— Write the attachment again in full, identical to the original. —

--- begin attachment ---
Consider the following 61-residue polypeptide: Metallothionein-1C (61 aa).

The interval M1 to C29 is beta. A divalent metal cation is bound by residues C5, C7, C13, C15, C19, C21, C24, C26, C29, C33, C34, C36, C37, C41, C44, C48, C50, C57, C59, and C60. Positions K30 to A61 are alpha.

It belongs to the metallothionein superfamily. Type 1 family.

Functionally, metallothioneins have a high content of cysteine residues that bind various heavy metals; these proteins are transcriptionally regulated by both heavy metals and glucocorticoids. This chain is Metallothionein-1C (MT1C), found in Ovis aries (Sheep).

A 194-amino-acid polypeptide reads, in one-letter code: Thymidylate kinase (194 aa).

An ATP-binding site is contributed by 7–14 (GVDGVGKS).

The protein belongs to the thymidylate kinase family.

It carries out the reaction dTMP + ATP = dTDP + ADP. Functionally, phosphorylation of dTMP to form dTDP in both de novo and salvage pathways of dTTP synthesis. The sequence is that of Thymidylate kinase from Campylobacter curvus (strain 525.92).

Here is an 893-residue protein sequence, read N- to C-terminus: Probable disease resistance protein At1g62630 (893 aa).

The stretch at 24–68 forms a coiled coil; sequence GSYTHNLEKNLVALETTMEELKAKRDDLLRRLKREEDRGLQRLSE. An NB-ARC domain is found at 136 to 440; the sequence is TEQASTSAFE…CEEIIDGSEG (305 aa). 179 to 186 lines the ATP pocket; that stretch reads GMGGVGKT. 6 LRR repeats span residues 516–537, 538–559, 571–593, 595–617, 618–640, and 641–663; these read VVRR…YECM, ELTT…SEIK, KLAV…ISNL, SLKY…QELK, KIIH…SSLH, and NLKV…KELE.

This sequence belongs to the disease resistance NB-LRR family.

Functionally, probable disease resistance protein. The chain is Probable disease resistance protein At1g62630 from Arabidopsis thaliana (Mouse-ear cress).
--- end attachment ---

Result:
Consider the following 61-residue polypeptide: Metallothionein-1C (61 aa).

The interval M1 to C29 is beta. A divalent metal cation is bound by residues C5, C7, C13, C15, C19, C21, C24, C26, C29, C33, C34, C36, C37, C41, C44, C48, C50, C57, C59, and C60. Positions K30 to A61 are alpha.

It belongs to the metallothionein superfamily. Type 1 family.

Functionally, metallothioneins have a high content of cysteine residues that bind various heavy metals; these proteins are transcriptionally regulated by both heavy metals and glucocorticoids. This chain is Metallothionein-1C (MT1C), found in Ovis aries (Sheep).

A 194-amino-acid polypeptide reads, in one-letter code: Thymidylate kinase (194 aa).

An ATP-binding site is contributed by 7–14 (GVDGVGKS).

The protein belongs to the thymidylate kinase family.

It carries out the reaction dTMP + ATP = dTDP + ADP. Functionally, phosphorylation of dTMP to form dTDP in both de novo and salvage pathways of dTTP synthesis. The sequence is that of Thymidylate kinase from Campylobacter curvus (strain 525.92).

Here is an 893-residue protein sequence, read N- to C-terminus: Probable disease resistance protein At1g62630 (893 aa).

The stretch at 24–68 forms a coiled coil; sequence GSYTHNLEKNLVALETTMEELKAKRDDLLRRLKREEDRGLQRLSE. An NB-ARC domain is found at 136 to 440; the sequence is TEQASTSAFE…CEEIIDGSEG (305 aa). 179 to 186 lines the ATP pocket; that stretch reads GMGGVGKT. 6 LRR repeats span residues 516–537, 538–559, 571–593, 595–617, 618–640, and 641–663; these read VVRR…YECM, ELTT…SEIK, KLAV…ISNL, SLKY…QELK, KIIH…SSLH, and NLKV…KELE.

This sequence belongs to the disease resistance NB-LRR family.

Functionally, probable disease resistance protein. The chain is Probable disease resistance protein At1g62630 from Arabidopsis thaliana (Mouse-ear cress).